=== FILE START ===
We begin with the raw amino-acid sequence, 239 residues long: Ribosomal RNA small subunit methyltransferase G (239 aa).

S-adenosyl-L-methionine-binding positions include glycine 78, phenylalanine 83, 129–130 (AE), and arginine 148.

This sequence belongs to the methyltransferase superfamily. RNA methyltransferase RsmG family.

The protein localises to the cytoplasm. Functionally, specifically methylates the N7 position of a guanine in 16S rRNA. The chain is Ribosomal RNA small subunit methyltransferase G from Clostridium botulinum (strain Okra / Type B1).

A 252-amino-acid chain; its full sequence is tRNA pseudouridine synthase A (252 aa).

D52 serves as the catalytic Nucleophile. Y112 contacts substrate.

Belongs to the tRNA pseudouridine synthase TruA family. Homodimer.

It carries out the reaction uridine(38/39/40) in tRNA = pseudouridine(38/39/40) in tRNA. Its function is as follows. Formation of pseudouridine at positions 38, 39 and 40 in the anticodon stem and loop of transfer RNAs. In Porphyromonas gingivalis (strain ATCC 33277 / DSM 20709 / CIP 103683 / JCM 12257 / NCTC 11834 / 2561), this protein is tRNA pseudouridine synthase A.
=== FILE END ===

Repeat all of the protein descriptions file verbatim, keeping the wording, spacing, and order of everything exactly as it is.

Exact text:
We begin with the raw amino-acid sequence, 239 residues long: Ribosomal RNA small subunit methyltransferase G (239 aa).

S-adenosyl-L-methionine-binding positions include glycine 78, phenylalanine 83, 129–130 (AE), and arginine 148.

This sequence belongs to the methyltransferase superfamily. RNA methyltransferase RsmG family.

The protein localises to the cytoplasm. Functionally, specifically methylates the N7 position of a guanine in 16S rRNA. The chain is Ribosomal RNA small subunit methyltransferase G from Clostridium botulinum (strain Okra / Type B1).

A 252-amino-acid chain; its full sequence is tRNA pseudouridine synthase A (252 aa).

D52 serves as the catalytic Nucleophile. Y112 contacts substrate.

Belongs to the tRNA pseudouridine synthase TruA family. Homodimer.

It carries out the reaction uridine(38/39/40) in tRNA = pseudouridine(38/39/40) in tRNA. Its function is as follows. Formation of pseudouridine at positions 38, 39 and 40 in the anticodon stem and loop of transfer RNAs. In Porphyromonas gingivalis (strain ATCC 33277 / DSM 20709 / CIP 103683 / JCM 12257 / NCTC 11834 / 2561), this protein is tRNA pseudouridine synthase A.